By Connor Lynch
The Beef Farmers of Ontario (BFO) is asking its members to dig a little deeper to help boost the industry.
At last year’s annual general meeting, the BFO tried and failed to get a $1.50 increase in the provincial checkoff fee (amount paid to BFO each time an animal is sold).
The vote is back on the table this year.
The vote last year was close. Sixty-two per cent voted in favour of the increase that would have pushed the check-off to $5.50. The current check-off is $4 ($3 to the BFO and $1 to the national organization). But the BFO requires a two-thirds majority approval amongst its county representatives for a constitutional change, such as a checkoff increase. The BFO has 19,000 members.
So, the beef farmers group have called for another vote. But this time, they’ve spent the last year marketing the idea with the grassroots.
BFO president Joe Hill said that a few years back, they were hearing consistently from producers that the organization needed to be doing more to boost demand for Ontario beef. The added money is needed to launch a new marketing committee, he said.
“People weren’t ready to put more money into it,” Hill said. The BFO had put the idea together by talking with its advisory committee, made up of representatives from across the province, but hadn’t sold the grassroots on it.
The BFO is looking to partner with the Ontario Cattle Feeders Association to eliminate redundancy and push more programs like Corn-Fed beef. The goal is to push Ontario beef as a high-end product. That would boost sales and raise prices, since high-end products are more resistant to market volatility.
It’s something the BFO sees as necessary for the long-term health of Ontario’s beef industry. Ontario’s beef herd has long been in decline, and nearly half of beef that consumers are eating in Ontario is imported.
The BFO had already been working on putting the marketing committee together before last year’s failed vote. The organization decided to press ahead with it, said Hill, since the vote had been so close. The BFO doesn’t plan on hiring any new staff for the six-member committee (three from BFO and three from cattle feeders).
The marketing committee would get $1.25 of the proposed $1.50 jump in the checkoff, and likely end with an annual budget of about $1.1 million. Here’s what the marketing committee plans to do with the money:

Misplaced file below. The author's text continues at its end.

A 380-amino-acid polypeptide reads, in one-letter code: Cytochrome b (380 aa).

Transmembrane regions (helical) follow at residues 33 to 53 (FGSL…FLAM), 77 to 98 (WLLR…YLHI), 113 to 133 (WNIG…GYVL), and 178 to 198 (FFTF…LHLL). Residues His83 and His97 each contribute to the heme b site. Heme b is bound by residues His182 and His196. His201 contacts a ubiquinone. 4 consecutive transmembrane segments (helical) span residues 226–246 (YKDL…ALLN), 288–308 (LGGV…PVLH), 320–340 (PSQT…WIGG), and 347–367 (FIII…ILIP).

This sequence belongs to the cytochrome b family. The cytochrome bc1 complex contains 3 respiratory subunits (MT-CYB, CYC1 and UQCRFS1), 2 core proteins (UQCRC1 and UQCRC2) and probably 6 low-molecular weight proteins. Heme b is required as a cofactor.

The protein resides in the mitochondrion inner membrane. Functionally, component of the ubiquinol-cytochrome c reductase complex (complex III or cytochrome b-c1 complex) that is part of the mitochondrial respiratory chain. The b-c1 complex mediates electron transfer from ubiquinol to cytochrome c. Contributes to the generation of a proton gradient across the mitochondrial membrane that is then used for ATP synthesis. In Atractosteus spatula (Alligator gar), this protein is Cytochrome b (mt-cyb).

• $175,000 for domestic market development, pushing new brands for Ontario beef and supporting existing ones
• $175,000 for global market development, focused on some of the BFO’s key export markets such as Japan
• $30,000 for cost-sharing with regional beef brands
• $50,000 for promotional materials
• $70,000 for trade missions hosting customers from key markets
• $70,000 for travel expenses
• $575,000 for staff salaries and contractors
The BFO and cattle feeders would operate at arms-length, overseeing but not “micromanaging” the committee, Hill said. It will share its business plan with the BFO, and a third party will review it after three years.
Some producers have expressed concern about what the BFO does with its money, or would do with the increase in the checkoff. The BFO includes financial statements in its annual reports.
About $3.9 million of the organization’s income, almost all of its funding, came from the checkoff. Here’s the 2017 breakdown:
• BFO spent $906,910 on salaries and benefits for its 15 staff and 2 contract employees, an average of $53,347 per employee.
• The 12-member board of directors received $230,500 in total, an average of $19,208 per director. That includes both salaries for directors as well as expenses. Each director had an average $16,628 in expenses.
• BFO earned $70,000 from its $2.7 million in investments, split between income funds like mutual funds and stock market investments.
• The BFO got $666,403 dollars in grants, largely split between funding for its northern expansion initiative and its sustainable beef production project.
Most of the money was saved by cutting back on support to outside organizations, but they also had to limit some of their marketing. Said Hill: “We still have a healthy reserve fund; we’re not financially challenged by any means. But we don’t want to draw on that any more than we have to.”
Hill said that producers have tight budgets but the checkoff increase “is an investment into the future of the industry.”